Here's a poster from the Festival:

saugatuck-poster.jpg.63d6aa5e498b7e39a0c7ef5ea3d56d21.jpg

Poster's hard to read – here’s a list of the advertised bands:

July 4, 1969 Pottawattamie Beach, Saugatuck, MI

  • The Amboy Dukes (Ted Nugent) 
  • John Lee Hooker
  •  MC5
  • Procol Harum
  • Rotary Connection (Minnie Riperton)
  • SRC
  • Muddy Waters

July 5, 1969 Pottawattamie Beach, Saugatuck, MI

  • Brownsville Station
  • Crazy World of Arthur Brown
  •  Frost
  • Früt of the Loom
  • The Red, White & Blues Band
  • Savage Grace
  • Caste
  • The Bob Seger System
  • The Stooges (Iggy Pop)
  • Big Mama Thornton

As it turned out Big Mama Thornton didn't show.  Too bad, if you want to hear where Janis Joplin got the idea of singing Summertime the way she did, listen to this earlier version by Big Mama:

YouTube: BIG MAMA THORNTON - SUMMERTIME

Thornton was also the author of Ball and Chain, another Joplin hit.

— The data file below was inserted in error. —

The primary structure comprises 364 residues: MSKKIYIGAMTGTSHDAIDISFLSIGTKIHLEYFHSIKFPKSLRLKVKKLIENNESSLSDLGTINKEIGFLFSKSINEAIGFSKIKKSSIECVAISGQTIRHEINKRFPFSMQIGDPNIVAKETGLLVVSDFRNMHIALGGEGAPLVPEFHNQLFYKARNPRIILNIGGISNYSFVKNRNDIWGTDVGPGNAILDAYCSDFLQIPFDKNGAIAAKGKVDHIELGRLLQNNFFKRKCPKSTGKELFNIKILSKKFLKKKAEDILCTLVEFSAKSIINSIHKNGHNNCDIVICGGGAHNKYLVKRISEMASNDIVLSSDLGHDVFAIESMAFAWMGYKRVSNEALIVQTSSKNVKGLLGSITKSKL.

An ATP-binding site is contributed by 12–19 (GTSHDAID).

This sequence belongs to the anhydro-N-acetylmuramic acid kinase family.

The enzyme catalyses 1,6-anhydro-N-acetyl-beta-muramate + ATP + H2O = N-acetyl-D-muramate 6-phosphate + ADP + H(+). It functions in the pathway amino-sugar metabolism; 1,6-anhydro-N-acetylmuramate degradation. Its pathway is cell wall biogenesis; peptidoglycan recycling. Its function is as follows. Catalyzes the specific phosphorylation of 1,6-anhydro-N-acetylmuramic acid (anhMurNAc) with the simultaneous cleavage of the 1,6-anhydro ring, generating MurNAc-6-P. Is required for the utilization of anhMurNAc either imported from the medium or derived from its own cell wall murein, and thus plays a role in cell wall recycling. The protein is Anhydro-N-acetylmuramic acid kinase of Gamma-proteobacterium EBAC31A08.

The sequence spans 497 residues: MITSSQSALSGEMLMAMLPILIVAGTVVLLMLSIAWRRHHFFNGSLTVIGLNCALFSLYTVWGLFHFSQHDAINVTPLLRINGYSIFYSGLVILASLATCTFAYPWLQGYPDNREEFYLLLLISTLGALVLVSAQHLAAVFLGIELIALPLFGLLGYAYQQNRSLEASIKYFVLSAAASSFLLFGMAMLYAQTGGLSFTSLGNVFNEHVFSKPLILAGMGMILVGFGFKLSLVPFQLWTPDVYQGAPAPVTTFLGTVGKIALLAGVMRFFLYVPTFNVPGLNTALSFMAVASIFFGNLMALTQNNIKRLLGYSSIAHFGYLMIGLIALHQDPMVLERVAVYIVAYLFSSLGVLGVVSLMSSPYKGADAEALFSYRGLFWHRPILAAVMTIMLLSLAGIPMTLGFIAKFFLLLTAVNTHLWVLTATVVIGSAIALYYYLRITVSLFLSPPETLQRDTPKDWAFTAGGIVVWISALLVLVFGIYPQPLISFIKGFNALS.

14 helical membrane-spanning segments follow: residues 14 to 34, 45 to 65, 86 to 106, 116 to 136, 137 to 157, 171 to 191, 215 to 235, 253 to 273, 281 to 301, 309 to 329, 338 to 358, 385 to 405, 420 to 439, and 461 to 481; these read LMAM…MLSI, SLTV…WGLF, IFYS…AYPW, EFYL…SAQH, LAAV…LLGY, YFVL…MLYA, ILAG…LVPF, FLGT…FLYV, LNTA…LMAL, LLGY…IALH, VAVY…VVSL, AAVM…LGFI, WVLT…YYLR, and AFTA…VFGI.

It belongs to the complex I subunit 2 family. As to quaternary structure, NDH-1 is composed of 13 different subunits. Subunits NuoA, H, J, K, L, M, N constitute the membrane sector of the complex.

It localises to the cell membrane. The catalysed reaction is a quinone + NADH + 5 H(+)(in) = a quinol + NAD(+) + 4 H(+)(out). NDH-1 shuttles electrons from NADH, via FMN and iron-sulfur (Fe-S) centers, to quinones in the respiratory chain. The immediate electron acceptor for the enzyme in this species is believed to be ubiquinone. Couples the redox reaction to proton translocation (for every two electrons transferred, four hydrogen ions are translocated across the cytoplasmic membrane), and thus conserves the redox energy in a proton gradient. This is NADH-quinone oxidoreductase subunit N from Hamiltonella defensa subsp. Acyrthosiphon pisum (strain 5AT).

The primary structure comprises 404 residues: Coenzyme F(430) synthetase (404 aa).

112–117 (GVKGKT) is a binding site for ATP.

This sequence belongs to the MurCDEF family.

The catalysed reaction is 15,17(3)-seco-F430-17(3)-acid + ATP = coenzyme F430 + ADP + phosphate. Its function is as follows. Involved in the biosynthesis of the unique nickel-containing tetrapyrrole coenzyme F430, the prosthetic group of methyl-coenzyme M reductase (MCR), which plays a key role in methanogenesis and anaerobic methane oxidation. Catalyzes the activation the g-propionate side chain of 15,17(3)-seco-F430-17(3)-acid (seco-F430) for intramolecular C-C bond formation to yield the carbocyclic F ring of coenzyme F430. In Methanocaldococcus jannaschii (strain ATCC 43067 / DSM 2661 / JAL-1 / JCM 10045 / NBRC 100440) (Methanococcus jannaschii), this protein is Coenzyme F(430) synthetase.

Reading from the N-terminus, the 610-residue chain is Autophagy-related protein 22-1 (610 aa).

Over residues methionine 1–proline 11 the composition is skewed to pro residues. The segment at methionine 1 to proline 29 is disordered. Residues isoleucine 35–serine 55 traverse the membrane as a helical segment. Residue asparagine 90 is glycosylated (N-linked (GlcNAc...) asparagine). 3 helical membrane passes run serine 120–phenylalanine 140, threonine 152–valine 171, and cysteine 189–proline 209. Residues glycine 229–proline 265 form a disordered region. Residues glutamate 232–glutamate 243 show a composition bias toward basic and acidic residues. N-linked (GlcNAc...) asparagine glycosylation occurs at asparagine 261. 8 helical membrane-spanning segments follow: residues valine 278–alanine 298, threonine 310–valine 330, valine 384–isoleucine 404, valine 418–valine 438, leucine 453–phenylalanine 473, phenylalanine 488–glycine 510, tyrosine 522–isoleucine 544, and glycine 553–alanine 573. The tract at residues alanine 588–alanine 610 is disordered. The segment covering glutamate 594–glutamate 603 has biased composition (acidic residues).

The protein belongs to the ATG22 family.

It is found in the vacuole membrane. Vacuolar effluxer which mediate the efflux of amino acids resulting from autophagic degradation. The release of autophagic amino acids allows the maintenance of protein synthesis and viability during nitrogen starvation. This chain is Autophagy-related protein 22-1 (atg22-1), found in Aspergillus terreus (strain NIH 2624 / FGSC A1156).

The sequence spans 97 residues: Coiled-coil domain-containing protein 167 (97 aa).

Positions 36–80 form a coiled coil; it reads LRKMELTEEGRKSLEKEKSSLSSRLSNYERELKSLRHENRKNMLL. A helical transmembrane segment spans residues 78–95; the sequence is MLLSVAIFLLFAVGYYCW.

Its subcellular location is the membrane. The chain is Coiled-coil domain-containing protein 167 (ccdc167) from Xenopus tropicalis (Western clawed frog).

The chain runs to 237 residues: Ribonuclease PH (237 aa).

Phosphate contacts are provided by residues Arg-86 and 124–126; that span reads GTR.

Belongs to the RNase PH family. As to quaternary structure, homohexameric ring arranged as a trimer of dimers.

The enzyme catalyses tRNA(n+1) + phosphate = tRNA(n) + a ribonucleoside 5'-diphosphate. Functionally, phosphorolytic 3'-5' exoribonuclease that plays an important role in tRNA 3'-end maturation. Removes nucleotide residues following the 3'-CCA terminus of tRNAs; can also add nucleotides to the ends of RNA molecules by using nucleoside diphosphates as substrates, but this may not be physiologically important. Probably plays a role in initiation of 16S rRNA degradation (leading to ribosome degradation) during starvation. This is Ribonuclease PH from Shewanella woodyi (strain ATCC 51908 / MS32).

FOOTNOTES:

Here's a link to a PDF from the Saugatuck Historical Society about the festival - lots of details I don't remember and photos starting on page 14:  

Saugatuck Music Festivals

And slide down to the comments on this blog to read other people's remembrances of the festival:

Saugatuck pop festival

I had good memories of this, at least what I can remember, but I don't think it worked out well for Saugatuck.  They never allowed another festival and Saugatuck went into a bit of a recession for the next few years and even looked a little shabby for a few years.  The idea of hippies and bikers scared away a good portion of the respectable middle and upper class people with money that frequented Saugatuck in the summer and I think it stayed that way until the week-end hippies grew-up and replaced them in the respectable middle and upper classes.